8:4 That the righteousness of the law might be fulfilled in us- far from destroying God’s law, the coming and work of Christ ensure that the believer is able to fulfil all that the law demanded as being right, summed up in the words “judgement, mercy, and faith”, Matthew 23:23. See also Matthew 5:17, Romans 13:8-10. The law of Moses is not specifically the code of conduct for the believer, but by living like Christ the believer fulfils the law incidentally. Note the difference between fulfilling the law, which would mean, for instance, not working on Saturdays, and fulfilling the righteous requirement of the law, the righteous principle that is enshrined in the law, which would ensure that God’s interests are served on every day, see 14:5,6. Who walk not after the flesh, but after the Spirit- the power of the Spirit is the only way God’s righteous requirement can be met; man in the flesh is powerless, as chapter 7 has shown.

8:5 For they that are after the flesh- it is important to distinguish between being in the flesh, which is the position of the unbeliever, and walking (conducting our lives) after the flesh, which is all the unbeliever is able to do, and which the believer also is able to do but ought not. To be after the flesh means to take one’s character from the sinful self within. Do mind the things of the flesh- to mind involves a combination of thinking and willing. Self’s interests are considered in the mind, and are put into effect with determination by the will. But they that are after the Spirit- those who take character from the indwelling Spirit.  The things of the Spirit- again the mind and the will are operative, but instead of self being to the fore, the matters which the Spirit of God brings before the mind are willingly concentrated on and responded to by the spiritual believer in Christ.


8:6  For to be carnally minded is death- this may be rendered “the mind of the flesh is death”; that is, the mind of the flesh is characterised by occupation with things that lack spiritual life. We learn now the underlying reasons why the two opposite courses are taken in verse 5. It is because on the one hand the unbeliever is in a state of spiritual death, and on the other, the believer is in a state of spiritual life. Because the unbeliever is in death, which means he is separated from God, then he delights in those things which themselves are separated from God. But to be spiritually minded is life and peace- this phrase may be rendered “the mind of the Spirit is life and peace”. Just as the mind of the flesh is characterised by occupation with things that are marked by death, so the mind of the Spirit is occupied with things associated with Christ Risen. Compare the activities and tendencies of the raven and the dove, Genesis 8:6-12. And peace- great calmness is enjoyed by those who are spiritual. Carnal believers lack this peace because deep down they know they are being untrue to their proper calling. The reason for the mention of this word peace becomes clear in verse 7, where a state of war is described.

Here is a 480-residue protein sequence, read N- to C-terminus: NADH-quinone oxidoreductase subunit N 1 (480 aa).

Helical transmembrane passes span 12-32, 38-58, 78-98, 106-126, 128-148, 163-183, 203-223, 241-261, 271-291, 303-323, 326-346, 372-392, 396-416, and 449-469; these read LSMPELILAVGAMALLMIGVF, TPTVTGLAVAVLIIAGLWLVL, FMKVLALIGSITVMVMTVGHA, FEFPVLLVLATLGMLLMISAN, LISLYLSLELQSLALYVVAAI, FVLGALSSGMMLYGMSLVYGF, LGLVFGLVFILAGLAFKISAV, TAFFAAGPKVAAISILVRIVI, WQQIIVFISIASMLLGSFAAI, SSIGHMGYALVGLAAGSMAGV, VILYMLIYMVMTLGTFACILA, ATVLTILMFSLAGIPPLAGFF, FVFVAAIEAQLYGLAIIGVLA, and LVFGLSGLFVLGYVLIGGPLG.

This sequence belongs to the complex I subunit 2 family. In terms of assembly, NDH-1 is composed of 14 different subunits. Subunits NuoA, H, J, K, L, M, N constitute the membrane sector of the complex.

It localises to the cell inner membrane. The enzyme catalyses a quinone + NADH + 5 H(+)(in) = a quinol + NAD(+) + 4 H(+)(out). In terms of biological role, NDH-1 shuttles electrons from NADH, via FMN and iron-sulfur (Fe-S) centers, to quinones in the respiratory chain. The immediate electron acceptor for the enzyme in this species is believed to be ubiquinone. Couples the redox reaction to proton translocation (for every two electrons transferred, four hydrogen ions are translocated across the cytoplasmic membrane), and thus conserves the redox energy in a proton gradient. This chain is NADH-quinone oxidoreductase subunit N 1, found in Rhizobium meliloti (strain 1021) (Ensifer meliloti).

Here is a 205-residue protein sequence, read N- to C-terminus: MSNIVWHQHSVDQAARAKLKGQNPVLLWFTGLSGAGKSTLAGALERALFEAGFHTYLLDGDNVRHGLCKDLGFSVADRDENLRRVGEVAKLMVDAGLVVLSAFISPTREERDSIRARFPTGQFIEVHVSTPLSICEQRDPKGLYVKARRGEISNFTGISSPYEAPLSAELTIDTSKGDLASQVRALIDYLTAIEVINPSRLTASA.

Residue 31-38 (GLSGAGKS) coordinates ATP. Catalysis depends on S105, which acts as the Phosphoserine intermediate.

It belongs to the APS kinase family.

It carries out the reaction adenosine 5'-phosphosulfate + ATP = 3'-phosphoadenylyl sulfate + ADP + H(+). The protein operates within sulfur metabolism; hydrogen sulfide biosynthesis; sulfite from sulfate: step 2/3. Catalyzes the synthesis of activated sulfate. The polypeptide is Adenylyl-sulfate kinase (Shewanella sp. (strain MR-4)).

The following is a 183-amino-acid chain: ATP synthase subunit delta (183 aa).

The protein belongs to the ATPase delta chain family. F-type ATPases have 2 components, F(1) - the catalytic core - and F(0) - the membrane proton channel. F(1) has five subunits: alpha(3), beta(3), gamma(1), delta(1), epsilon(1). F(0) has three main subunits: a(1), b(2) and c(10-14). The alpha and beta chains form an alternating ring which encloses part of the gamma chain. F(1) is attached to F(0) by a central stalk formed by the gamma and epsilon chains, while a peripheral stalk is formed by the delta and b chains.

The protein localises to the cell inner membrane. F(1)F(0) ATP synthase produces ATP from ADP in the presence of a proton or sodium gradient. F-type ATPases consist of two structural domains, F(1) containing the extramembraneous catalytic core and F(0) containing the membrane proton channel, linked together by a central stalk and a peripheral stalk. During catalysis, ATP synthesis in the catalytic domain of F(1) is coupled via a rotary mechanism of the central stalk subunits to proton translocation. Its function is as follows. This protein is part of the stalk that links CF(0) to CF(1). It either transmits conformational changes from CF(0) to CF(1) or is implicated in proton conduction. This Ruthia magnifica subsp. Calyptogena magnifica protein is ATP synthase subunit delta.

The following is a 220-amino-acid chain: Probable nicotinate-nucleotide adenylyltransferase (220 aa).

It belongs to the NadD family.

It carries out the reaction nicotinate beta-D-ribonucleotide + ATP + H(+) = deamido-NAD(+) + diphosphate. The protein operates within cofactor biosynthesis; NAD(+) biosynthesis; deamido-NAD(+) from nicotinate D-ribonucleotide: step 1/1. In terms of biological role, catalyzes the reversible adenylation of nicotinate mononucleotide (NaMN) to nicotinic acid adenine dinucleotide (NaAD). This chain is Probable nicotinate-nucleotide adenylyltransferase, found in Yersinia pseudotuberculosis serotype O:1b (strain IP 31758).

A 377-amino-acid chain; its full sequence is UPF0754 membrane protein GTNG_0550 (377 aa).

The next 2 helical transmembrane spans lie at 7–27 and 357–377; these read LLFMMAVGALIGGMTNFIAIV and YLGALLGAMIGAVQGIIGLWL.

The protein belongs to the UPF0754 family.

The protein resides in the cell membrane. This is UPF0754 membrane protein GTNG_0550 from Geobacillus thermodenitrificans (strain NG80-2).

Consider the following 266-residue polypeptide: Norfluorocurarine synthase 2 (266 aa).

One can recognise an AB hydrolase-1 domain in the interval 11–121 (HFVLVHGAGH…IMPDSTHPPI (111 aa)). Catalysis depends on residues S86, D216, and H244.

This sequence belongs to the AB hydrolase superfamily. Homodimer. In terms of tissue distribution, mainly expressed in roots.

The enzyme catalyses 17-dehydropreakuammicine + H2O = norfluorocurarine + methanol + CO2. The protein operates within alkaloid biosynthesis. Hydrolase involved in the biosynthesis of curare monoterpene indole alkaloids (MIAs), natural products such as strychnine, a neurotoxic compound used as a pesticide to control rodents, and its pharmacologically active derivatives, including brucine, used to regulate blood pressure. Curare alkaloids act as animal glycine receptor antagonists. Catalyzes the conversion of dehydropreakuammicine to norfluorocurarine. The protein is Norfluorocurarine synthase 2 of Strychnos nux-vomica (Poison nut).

8:7  Because the carnal mind is enmity towards God- since it is occupied with things which are contrary to God, the mind of the flesh is at war with God, siding with the enemy, sin.  For it is not subject to the law of God the flesh wars against God because it rebels against His authority as expressed in His law. Neither indeed can be- this state of affairs cannot be remedied. The gospel does not seek to improve the mind of the flesh, but rather removes the person with that mind out of Adam into Christ Jesus.

8:8 So then- the apostle summarises the position as far as the flesh is concerned.  They that are in the flesh cannot please God- four features of the mind of the flesh are mentioned in verses 6 and 7; first, it is occupied with things marked by death; second, it is at enmity with God; third, it is not subject to God; and fourth, it is incurable. Because of these things they that are in the flesh, i.e. unbelievers, have no ability at all to please God. Having spoken of the mind of the flesh in verses 6 and 7, the apostle now returns in this verse to speaking of those who are in the flesh, to prepare for the contrast with believers who are in the Spirit.

8:9  But ye are not in the flesh- having described the unbeliever as one who is in the flesh and after the flesh, Paul turns to state definitely that the believer is not in the flesh. Clearly the apostle is not using the word flesh to mean the body, (for they were in the body), but rather the sinful self.  But in the Spirit- since the contrast is not between body and spirit, the Spirit of God is meant. The believer is in a position which derives its character from the Spirit of God Himself. If so be that the Spirit of God dwell in you- a warning against false profession before the teaching relative to the Christian life is further expanded. That the apostle does not suggest some true believers have not the Spirit of God within is seen from his next statement. Dwell means to be at home. The heart of the believer is a suitable home for the Spirit of God, because of the change wrought at conversion. Now if any man have not the Spirit of Christ he is none of His- the whole force of the argument is lost if the Spirit of Christ is different to the Spirit of God. This verse makes it clear that every believer has the Spirit of God within because he belongs to Christ. He is called “Spirit of Christ” to remind us that the result of responding to the Spirit within is Christ-likeness.